West Side Community Services, 161 Vermont St.


Protect pets from holiday hazards

The holidays are a wonderful time for all, but they can be dangerous for pets due to the abundance of new and toxic items in our homes during this time. JJ Johnson, a pet sitter serving the West Side,  reminds pet owners to stay up to date on their pet’s safety and care, as well as knowing where to go to find out more.  By Kelly Ackerman

Tuesday, November 14, 2023

Mr. Sizzles adding a location in Clarence

Chris and Casey Casas, owners of Mister Sizzles, are taking their unique burgers and chicken sandwiches, such as the Sizzle and the W.S. Hot Stinger” that are staples on the West Side to Clarence. Chris and Casey have nearly 50 years of experience from bartending and working in other restaurants before opening their own on 346 Connecticut St. In the short period they have been open, Mister Sizzles has experienced tremendous growth and success, to the point where they were featured on an episode of “Best in Chow” on A&E this year. Mister Sizzle’s expansion to Clarence will feature an outdoor bar, outdoor patio, and a game room for children. The project has been delayed, but it is expected to open in 2024. Their location on Connecticut Street will remain open, serving people everyday from 11 a.m.-11 p.m. By George McClendon

D'Youville promoted to Division II, adds amenities

D'Youville University is one of three universities on the West Side and it has now officially become a Division II school. D’Youville is the second university in the Buffalo area to make the Division III to Division II jump after Daemen University in 2015. Andy Rogacki, assistant athletic director for Athletic Communications, says many of the upgraded

amenities include a state-of-the-art weight room and other facilities that come with the promotion from Division III to Division II.  By Joseph Cali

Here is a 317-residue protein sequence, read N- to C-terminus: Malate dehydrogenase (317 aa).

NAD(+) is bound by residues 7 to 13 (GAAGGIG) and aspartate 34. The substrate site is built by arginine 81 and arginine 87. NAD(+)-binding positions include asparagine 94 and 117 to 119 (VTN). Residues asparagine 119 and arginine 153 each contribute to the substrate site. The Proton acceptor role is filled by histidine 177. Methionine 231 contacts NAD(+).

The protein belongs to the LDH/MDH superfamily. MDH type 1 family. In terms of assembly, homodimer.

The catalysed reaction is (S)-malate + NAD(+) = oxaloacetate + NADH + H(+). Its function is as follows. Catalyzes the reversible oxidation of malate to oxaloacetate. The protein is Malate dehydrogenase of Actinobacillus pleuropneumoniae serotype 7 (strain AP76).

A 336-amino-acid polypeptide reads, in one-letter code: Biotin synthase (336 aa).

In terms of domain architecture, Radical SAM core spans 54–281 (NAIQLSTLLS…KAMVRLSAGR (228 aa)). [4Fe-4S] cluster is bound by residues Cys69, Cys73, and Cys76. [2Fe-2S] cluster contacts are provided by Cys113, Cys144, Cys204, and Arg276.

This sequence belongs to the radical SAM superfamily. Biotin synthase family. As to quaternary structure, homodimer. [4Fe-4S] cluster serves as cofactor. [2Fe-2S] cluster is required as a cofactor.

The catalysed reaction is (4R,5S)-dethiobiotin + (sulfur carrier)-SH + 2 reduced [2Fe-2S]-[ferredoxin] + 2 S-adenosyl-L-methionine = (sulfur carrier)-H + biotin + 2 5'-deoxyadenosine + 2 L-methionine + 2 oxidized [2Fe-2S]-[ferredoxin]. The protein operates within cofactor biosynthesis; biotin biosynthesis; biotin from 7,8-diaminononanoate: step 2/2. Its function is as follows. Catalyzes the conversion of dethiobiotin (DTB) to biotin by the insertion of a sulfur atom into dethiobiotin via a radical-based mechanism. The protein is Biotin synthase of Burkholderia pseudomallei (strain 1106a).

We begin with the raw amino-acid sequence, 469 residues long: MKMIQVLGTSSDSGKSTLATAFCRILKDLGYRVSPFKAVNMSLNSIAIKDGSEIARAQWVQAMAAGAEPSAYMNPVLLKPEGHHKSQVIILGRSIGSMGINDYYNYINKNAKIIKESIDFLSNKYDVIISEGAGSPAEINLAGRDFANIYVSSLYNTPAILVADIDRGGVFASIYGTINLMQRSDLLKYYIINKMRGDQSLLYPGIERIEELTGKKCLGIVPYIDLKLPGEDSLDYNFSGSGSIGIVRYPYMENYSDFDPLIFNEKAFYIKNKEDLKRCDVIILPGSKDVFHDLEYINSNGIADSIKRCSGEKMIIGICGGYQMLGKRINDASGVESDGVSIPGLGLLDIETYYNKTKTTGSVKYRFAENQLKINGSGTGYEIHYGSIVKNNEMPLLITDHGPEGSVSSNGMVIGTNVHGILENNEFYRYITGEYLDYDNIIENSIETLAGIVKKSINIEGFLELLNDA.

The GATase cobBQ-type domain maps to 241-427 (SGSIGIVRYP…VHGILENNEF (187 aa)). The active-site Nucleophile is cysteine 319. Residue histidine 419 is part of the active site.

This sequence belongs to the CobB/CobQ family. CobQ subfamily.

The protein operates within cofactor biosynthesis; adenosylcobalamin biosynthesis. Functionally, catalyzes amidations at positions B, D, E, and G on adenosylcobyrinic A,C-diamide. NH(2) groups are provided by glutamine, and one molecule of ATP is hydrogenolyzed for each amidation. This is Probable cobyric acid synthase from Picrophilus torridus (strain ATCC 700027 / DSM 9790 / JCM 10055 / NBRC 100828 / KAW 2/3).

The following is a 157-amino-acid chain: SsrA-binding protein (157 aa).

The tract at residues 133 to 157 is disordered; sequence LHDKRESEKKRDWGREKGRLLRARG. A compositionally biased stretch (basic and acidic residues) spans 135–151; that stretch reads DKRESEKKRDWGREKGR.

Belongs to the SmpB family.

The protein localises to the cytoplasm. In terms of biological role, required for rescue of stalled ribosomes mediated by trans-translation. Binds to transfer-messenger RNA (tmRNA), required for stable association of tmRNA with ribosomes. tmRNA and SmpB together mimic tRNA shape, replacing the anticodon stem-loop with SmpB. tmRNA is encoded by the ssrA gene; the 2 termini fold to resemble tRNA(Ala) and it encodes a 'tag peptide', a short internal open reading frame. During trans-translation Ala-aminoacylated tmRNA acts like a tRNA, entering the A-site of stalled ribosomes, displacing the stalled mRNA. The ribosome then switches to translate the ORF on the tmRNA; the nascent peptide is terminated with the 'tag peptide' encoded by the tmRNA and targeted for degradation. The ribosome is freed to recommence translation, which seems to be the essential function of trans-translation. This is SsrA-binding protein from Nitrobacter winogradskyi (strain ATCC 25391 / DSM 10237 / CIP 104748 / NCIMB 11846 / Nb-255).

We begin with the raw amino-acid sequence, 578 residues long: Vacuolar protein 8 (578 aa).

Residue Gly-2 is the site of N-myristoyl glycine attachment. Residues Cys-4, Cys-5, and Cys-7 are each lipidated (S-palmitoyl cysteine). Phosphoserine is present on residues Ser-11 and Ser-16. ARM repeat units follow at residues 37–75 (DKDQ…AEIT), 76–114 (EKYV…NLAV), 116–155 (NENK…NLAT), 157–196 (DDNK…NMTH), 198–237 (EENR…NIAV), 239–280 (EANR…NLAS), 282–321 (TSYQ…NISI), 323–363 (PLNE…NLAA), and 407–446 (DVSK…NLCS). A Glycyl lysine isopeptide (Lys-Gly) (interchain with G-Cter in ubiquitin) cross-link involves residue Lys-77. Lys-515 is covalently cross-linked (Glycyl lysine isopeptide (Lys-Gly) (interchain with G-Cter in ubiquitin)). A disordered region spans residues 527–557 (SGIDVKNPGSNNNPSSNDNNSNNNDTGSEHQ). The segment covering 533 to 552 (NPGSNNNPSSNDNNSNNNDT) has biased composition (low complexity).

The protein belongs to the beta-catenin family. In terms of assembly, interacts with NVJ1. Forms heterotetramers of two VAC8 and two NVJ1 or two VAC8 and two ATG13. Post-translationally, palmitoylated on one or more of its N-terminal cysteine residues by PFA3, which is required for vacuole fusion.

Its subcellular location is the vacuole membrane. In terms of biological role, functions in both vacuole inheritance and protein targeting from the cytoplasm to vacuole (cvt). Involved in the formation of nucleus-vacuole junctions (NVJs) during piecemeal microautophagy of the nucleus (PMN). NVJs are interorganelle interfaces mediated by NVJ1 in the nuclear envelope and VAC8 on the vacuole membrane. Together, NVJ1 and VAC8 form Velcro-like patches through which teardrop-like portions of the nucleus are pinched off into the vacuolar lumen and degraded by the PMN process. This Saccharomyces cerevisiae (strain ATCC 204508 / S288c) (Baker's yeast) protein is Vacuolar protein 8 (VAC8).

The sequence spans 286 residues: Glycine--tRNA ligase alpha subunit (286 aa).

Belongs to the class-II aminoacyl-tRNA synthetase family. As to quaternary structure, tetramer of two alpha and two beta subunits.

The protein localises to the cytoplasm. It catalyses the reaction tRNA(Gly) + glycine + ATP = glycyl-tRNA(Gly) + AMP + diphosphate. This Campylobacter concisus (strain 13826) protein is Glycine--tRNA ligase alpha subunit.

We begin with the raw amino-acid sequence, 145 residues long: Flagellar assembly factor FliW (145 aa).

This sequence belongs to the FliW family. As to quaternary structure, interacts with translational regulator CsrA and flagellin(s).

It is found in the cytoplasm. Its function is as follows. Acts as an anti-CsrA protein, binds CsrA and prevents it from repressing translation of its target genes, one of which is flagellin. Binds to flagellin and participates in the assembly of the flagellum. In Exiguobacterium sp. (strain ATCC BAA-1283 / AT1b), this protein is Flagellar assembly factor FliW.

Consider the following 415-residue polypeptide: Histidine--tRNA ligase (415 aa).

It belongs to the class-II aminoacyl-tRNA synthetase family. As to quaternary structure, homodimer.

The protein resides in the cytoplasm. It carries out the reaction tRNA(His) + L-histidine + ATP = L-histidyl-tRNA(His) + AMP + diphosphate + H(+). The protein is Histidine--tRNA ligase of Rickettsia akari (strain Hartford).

Sunday, November 12, 2023

da Vinci awaits move to Buffalo State University in 2025


Buckham Hall at Buffalo State University is the future site of Leonardo da Vinci High School

By Ariel Scarbrough

    Leonardo da Vinci High School has moved out of D'Youville University and is in temporary quarters at School 8 on E. Utica Street while waiting to move to Buffalo State University in the coming years.

    Renovations have not yet begun at Buffalo State's Buckham Hall, the former Campus West School, but Buffalo Schools officials believe the move will take place in about two years.

    “Buffalo Public Schools and Buffalo State University are partnering to relocate the approximately 400 students attending Leonardo da Vinci High School to Buckham Hall after renovations are anticipated to be completed in 2025,” Buffalo Public Schools Public Relations Director Jeffrey Hammond said.

     Da Vinci had been located within D’Youville for 30 years when then university decided it would no longer accommodate the high school. The partnership ended in June.

     “Buffalo State can confirm it is working with Buffalo Public Schools on opening the Leonardo da Vinci High School on the Buffalo State University campus,” Buffalo State University Director of Communication and Content Strategy Geoffrey Nason said. 

    Da Vinci is a college preparatory school in the Buffalo Public School system. It is known for high academic achievement that included a 100% graduation rate last year. It is anticipated that this year's graduation rate will be 99%.

    As a college preparatory high school, da Vinci has been fortunate to be physically located on a college campus. 

    The decision to locate da Vinci at Buffalo State was finalized by the New York State Legislature. on Oct. 25.

Leonardo da Vinci Principal Grogry Lodinsky

    “District officials were meeting with college and university representatives from throughout the area to determine their interest and their ability to accommodate a high school on their campus.” Gregory Lodinsky, da Vinci’s principal said.

    Buffalo State has not started the process of renovating, but da Vinci will be housed within Buckham Hall and use the first floor and third floor, the auditorium, and the gym. The building is used currently for university classroom and is the site of several academic departments.